established in 2010 under the National Green Tribunal Act 2010 he National Green Tribunal was for effective and expeditious disposal of cases relating to environmental protection and conservation of forests and other natural resources including enforcement of any legal right relating to the environment and giving relief and compensation for damages to persons and property and for matters connected therewith.
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- Recognising that most environment cases involve multi-disciplinary issues which are better addressed in a specialised forum, the Tribunal was set up as per recommendations of the Supreme Court, Law Commission and India’s international law obligations to develop national laws on environment and implement them effectively.
- It is a specialized body equipped with the necessary expertise to handle environmental disputes involving multi-disciplinary issues.
- The Tribunal shall not be bound by the procedure laid down under the Code of Civil Procedure, 1908, but shall be guided by principles of natural justice.
- The Tribunal is mandated to make and endeavour for disposal of applications or appeals finally within 6 months of filing of the same.
- New Delhi is the principal place of sitting of the Tribunal and Bhopal, Pune, Kolkata and Chennai shall be the other four places of sitting of the Tribunal.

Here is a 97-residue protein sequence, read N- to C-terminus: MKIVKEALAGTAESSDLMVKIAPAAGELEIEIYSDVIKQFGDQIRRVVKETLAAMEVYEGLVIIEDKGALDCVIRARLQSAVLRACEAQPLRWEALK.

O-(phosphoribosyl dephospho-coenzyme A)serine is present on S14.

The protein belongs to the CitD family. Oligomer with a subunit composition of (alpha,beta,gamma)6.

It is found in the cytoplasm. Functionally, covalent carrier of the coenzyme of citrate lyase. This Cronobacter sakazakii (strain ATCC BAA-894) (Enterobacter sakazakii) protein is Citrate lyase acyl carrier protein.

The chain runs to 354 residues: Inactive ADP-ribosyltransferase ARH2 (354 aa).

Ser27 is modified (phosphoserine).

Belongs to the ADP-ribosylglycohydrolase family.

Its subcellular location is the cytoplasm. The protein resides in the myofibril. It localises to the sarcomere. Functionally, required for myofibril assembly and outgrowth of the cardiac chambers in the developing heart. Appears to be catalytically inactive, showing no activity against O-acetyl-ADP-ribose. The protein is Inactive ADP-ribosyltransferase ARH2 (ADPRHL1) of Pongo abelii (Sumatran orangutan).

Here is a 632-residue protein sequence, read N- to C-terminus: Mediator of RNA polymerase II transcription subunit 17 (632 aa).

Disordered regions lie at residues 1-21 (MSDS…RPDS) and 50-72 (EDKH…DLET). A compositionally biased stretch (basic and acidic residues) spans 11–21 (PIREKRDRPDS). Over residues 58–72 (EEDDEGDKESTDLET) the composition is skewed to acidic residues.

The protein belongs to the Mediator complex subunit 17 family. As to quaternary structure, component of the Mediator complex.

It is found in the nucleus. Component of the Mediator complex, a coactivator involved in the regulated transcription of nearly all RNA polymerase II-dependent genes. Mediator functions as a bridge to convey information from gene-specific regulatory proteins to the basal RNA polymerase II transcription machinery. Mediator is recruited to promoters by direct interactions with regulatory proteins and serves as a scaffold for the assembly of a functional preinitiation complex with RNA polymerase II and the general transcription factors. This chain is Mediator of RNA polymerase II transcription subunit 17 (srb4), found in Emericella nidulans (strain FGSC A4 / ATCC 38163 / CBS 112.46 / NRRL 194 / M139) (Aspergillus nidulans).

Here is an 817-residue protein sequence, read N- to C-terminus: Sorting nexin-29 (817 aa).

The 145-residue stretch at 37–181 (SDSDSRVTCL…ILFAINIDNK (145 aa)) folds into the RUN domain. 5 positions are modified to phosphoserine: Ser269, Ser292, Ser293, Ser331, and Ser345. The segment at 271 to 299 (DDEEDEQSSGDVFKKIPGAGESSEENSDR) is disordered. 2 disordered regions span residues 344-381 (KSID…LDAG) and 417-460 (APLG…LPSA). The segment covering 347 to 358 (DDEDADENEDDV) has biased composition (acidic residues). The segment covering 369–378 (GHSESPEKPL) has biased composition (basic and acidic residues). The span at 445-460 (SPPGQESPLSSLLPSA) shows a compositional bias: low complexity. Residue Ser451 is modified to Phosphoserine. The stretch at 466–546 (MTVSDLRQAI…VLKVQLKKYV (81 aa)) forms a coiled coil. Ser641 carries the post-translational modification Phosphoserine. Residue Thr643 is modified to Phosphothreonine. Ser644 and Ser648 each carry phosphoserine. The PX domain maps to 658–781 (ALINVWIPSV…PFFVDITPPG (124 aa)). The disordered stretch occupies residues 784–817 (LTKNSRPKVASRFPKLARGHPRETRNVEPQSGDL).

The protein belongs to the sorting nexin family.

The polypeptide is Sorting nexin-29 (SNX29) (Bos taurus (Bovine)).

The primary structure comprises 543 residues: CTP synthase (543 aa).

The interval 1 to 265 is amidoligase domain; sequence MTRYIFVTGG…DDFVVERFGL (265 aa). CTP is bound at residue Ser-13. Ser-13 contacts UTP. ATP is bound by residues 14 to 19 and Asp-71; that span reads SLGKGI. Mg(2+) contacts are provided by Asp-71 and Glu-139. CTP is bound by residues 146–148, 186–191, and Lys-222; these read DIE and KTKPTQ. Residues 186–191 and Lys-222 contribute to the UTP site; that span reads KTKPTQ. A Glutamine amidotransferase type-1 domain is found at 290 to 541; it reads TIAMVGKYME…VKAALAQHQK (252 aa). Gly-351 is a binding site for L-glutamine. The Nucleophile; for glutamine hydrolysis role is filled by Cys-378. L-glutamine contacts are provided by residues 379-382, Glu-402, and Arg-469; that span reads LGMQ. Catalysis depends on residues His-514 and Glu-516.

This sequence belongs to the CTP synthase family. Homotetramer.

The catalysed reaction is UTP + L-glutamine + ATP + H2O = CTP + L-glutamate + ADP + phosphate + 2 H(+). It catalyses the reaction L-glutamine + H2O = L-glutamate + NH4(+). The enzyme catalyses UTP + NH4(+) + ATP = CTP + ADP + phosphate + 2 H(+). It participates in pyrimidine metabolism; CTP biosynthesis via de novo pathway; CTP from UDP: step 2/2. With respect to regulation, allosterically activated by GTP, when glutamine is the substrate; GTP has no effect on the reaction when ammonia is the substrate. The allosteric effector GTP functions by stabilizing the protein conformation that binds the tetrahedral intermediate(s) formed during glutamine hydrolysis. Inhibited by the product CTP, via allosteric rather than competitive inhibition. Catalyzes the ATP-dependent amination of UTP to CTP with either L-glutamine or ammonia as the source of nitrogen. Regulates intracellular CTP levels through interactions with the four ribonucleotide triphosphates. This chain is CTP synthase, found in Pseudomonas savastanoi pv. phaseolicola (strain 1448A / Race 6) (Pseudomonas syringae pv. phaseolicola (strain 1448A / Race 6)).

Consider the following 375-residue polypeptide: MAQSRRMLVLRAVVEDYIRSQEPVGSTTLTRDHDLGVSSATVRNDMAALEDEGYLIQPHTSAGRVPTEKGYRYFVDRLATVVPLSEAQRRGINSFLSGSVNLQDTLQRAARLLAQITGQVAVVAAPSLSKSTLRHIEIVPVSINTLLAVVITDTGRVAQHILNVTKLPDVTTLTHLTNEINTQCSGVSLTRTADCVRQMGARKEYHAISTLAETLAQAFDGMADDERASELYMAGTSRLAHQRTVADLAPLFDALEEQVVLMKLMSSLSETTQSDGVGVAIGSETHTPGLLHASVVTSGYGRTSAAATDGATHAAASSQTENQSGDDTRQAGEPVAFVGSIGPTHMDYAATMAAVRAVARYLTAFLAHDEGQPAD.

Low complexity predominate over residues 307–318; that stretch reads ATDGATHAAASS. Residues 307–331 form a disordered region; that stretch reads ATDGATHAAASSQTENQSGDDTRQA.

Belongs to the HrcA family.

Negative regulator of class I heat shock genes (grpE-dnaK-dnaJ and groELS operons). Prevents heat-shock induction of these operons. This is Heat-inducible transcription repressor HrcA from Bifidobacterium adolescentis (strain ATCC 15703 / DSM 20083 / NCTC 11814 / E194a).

- The Tribunal is headed by the Chairperson who sits in the principal bench and has at least ten but not more than twenty judicial members and at least ten but not more than twenty expert members.
- Any person seeking relief and compensation for environmental damage involving subjects in the legislations mentioned in Schedule I of the National Green Tribunal Act, 2010 may approach the Tribunal. The statutes in Schedule I are:
. The Water (Prevention and Control of Pollution) Act, 1974;
. The Water (Prevention and Control of Pollution) Cess Act, 1977;
. The Forest (Conservation) Act, 1980;
. The Air (Prevention and Control of Pollution) Act, 1981;
. The Environment (Protection) Act, 1986;
. The Public Liability Insurance Act, 1991;
. The Biological Diversity Act, 2002.
- The decisions of the Tribunal are binding. The Tribunal’s orders are enforceable as the powers vested are the same as in a civil court under the Code of Civil Procedure, 1908.
- Ms. Betty C. Alvares vs. The State of Goa and Ors.
. A complaint regarding various instances of illegal construction in the Coastal Regulation Zone of Candolim, Goa was made by a person of foreign nationality.
. The Court laid down in very bold terms that any person (including foreign national) can file a proceeding related to the environmental dispute.
- Almitra H. Patel & Ors. vs. Union of India and Ors.
. A PIL under Article 32 of the Constitution of India was filed before the Apex Court whereby the petitioner sought the immediate and urgent improvement in the practices that are presently adopted for the way Municipal Solid Waste or garbage is treated in India.
. The Tribunal directed every state and UT to implement the Solid Waste Management Rules, 2016 immediately and prepare an action plan in terms of the rules within 4 weeks.
. The most important direction of the Tribunal was a complete prohibition on open burning of waste on lands, including at landfills.
- Samit Mehta vs. Union of India and Ors.
. In this case, an environmentalist filed an application in relation to the damage caused to the sinking of a ship named M. V. Rak which was carrying huge amounts of coal, fuel oil and diesel.
. The Tribunal directed respondents to pay environmental compensation to the tune of Rs. 100 crores to the Ministry of Shipping, GOI, which is one of the biggest compensation amounts ever paid by a private entity against environmental damage done.